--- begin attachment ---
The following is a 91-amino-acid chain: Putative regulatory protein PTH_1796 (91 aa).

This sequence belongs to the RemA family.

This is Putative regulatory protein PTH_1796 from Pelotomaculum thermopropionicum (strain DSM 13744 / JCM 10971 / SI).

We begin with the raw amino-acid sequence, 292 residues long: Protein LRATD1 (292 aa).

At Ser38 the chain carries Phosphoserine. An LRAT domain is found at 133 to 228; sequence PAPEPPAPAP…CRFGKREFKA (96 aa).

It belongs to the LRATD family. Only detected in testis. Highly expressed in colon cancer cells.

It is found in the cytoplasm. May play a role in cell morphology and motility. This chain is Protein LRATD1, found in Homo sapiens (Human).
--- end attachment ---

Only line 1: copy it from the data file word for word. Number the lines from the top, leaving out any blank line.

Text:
The following is a 91-amino-acid chain: Putative regulatory protein PTH_1796 (91 aa).